Brian Moes (from the late 1990s) : The great thing is that whether you’re climbing 22 or 31 or 14, it’s such a personal thing. For some people, climbing a 17 is something equivalent to another person climbing something much, much harder. And that’s the beauty of climbing—it’s such a personal thing. You have to be really careful that you don’t get arrogant and start thinking that you’re better than other people.
Alison Moes (from the late 1990s): I think it’s almost the grace of it sometimes. Like it’s almost dancing when you move on a cliff. I really love that. I think it’s a combination of things like with the power and stuff like that. I like that as well. I think it’s also an achievement thing. It’s actually taught me a lot about ways of setting goals and reaching your own goals because it’s such a short-term thing. You can have one climb that you can really set your mind to and if you get it, it’s a really good feeling of achievement.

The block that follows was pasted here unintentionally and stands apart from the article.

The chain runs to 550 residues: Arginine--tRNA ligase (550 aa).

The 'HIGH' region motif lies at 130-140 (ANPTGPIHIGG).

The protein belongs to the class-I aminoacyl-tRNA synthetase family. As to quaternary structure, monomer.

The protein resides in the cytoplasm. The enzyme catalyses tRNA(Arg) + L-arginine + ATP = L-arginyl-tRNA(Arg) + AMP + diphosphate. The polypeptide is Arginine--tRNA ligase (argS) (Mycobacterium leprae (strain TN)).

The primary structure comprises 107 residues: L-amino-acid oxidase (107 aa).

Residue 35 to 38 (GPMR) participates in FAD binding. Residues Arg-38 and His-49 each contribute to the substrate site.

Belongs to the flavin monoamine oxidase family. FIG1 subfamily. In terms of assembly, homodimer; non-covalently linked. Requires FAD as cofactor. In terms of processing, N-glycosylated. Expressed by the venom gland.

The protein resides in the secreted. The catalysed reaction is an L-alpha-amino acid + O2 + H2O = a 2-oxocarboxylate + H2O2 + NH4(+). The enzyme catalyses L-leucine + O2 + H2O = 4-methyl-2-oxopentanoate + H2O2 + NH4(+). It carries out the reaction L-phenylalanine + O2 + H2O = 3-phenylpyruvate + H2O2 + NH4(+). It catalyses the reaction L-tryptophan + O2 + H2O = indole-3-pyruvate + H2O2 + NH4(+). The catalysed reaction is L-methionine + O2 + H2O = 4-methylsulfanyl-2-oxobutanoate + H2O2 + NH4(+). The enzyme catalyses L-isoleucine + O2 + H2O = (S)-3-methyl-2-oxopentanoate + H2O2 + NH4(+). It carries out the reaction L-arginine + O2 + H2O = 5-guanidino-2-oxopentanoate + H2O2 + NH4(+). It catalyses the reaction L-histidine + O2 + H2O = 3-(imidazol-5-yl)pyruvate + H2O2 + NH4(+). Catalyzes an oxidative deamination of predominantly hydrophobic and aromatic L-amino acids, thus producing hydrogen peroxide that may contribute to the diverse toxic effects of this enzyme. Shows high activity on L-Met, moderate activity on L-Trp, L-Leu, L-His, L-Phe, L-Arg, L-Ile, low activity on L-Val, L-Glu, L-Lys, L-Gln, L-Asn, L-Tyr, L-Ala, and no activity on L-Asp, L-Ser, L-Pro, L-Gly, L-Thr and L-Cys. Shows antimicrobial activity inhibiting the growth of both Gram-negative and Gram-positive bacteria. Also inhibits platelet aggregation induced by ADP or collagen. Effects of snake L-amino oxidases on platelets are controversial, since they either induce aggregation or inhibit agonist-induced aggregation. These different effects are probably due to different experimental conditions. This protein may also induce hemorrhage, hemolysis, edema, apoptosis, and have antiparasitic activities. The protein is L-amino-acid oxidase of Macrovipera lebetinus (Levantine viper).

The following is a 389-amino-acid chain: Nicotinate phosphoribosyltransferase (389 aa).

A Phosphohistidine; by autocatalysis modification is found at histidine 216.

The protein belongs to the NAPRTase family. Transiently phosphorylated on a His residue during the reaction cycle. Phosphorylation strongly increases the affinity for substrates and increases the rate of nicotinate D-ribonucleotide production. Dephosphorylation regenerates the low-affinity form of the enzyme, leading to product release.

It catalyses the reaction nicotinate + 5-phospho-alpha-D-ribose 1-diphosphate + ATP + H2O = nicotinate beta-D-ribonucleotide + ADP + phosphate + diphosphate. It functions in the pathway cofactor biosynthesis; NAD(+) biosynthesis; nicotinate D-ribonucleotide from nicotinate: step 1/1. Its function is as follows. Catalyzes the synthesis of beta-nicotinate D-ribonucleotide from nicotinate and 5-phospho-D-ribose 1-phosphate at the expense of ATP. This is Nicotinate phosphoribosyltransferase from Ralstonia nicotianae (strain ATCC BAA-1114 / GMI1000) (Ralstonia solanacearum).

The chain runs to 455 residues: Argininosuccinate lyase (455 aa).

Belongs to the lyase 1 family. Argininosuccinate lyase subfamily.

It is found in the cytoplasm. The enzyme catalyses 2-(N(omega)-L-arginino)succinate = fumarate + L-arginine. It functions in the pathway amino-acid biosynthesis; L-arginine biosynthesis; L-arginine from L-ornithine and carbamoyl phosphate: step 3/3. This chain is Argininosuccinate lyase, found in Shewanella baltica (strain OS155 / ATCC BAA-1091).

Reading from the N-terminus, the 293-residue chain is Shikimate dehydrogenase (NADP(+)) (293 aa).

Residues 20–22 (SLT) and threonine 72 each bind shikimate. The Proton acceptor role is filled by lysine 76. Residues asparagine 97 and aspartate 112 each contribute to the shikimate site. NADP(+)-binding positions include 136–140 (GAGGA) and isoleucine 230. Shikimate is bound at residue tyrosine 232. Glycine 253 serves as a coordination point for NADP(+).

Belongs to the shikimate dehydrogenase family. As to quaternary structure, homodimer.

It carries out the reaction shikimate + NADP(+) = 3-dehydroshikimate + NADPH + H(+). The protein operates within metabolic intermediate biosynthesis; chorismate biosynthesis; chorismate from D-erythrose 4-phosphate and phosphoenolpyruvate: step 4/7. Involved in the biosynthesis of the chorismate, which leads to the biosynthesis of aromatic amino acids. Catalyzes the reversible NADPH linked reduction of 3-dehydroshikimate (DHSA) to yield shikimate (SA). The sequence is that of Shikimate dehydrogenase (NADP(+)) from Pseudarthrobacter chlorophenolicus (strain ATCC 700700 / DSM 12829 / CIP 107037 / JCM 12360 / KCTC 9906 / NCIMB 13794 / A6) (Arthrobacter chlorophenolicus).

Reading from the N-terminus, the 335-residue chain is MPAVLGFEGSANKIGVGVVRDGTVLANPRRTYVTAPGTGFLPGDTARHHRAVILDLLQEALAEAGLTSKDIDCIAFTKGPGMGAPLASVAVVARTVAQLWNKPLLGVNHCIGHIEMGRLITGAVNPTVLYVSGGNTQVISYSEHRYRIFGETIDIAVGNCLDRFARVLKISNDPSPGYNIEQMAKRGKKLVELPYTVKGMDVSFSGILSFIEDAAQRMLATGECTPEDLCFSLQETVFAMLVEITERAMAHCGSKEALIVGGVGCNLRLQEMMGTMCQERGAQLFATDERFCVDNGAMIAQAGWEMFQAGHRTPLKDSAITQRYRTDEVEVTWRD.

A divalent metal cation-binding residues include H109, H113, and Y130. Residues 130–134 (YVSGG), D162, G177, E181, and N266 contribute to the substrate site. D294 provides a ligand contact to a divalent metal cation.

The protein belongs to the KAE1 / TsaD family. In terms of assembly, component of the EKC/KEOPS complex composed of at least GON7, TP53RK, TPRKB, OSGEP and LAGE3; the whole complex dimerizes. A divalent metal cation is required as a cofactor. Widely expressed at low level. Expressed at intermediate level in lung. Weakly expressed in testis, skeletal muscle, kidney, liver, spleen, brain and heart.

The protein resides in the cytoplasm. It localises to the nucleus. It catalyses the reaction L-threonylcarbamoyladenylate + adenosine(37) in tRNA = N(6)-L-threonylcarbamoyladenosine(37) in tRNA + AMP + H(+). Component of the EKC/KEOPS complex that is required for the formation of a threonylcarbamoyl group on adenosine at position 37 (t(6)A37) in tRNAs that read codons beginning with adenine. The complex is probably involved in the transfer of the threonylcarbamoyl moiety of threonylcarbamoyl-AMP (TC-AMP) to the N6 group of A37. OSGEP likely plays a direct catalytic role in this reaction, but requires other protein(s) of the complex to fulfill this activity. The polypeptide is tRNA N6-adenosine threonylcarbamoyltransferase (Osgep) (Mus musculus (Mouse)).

‘Tash’ (from the late 1990s): If I’ve climbed something that for me is really challenging, and I manage to get to the top of it, and I manage to get to the top of it with pretty good technique and all of that and I feel really great about it, it is the most euphoric feeling in the entire world—apart from sex. It is fantastic. It is a great feeling. I can’t explain to anyone apart from a climber or someone who is really into their sport. When they do something that was a real challenge and they just kick its arse, they know how good it feels. It’s just fantastic—it just makes me want to cry. No honestly, it’s the best feeling in the world. That’s why I climb because of those moments—they’re few and far between but they happen.
Picture: Climbers' camping area at The Pines, Mt Arapiles. Michael Meadows collection.